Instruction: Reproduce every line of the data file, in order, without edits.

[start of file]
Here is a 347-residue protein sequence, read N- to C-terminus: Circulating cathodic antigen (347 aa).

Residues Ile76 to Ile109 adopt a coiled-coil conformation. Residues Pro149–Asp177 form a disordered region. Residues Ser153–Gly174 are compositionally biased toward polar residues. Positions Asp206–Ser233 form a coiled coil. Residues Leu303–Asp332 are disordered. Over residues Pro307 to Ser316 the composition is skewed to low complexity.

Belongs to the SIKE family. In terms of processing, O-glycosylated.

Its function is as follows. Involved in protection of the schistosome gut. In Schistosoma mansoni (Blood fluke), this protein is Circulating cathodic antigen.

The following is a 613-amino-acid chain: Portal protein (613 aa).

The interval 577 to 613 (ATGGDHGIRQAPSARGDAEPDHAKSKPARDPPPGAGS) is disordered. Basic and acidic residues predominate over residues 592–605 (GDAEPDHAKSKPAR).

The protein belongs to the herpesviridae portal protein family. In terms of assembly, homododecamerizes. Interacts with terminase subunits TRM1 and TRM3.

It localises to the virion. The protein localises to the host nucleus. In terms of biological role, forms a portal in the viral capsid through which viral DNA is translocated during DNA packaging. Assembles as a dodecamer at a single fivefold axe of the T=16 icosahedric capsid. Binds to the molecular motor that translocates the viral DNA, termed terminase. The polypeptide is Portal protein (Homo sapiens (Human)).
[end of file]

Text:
Here is a 347-residue protein sequence, read N- to C-terminus: Circulating cathodic antigen (347 aa).

Residues Ile76 to Ile109 adopt a coiled-coil conformation. Residues Pro149–Asp177 form a disordered region. Residues Ser153–Gly174 are compositionally biased toward polar residues. Positions Asp206–Ser233 form a coiled coil. Residues Leu303–Asp332 are disordered. Over residues Pro307 to Ser316 the composition is skewed to low complexity.

Belongs to the SIKE family. In terms of processing, O-glycosylated.

Its function is as follows. Involved in protection of the schistosome gut. In Schistosoma mansoni (Blood fluke), this protein is Circulating cathodic antigen.

The following is a 613-amino-acid chain: Portal protein (613 aa).

The interval 577 to 613 (ATGGDHGIRQAPSARGDAEPDHAKSKPARDPPPGAGS) is disordered. Basic and acidic residues predominate over residues 592–605 (GDAEPDHAKSKPAR).

The protein belongs to the herpesviridae portal protein family. In terms of assembly, homododecamerizes. Interacts with terminase subunits TRM1 and TRM3.

It localises to the virion. The protein localises to the host nucleus. In terms of biological role, forms a portal in the viral capsid through which viral DNA is translocated during DNA packaging. Assembles as a dodecamer at a single fivefold axe of the T=16 icosahedric capsid. Binds to the molecular motor that translocates the viral DNA, termed terminase. The polypeptide is Portal protein (Homo sapiens (Human)).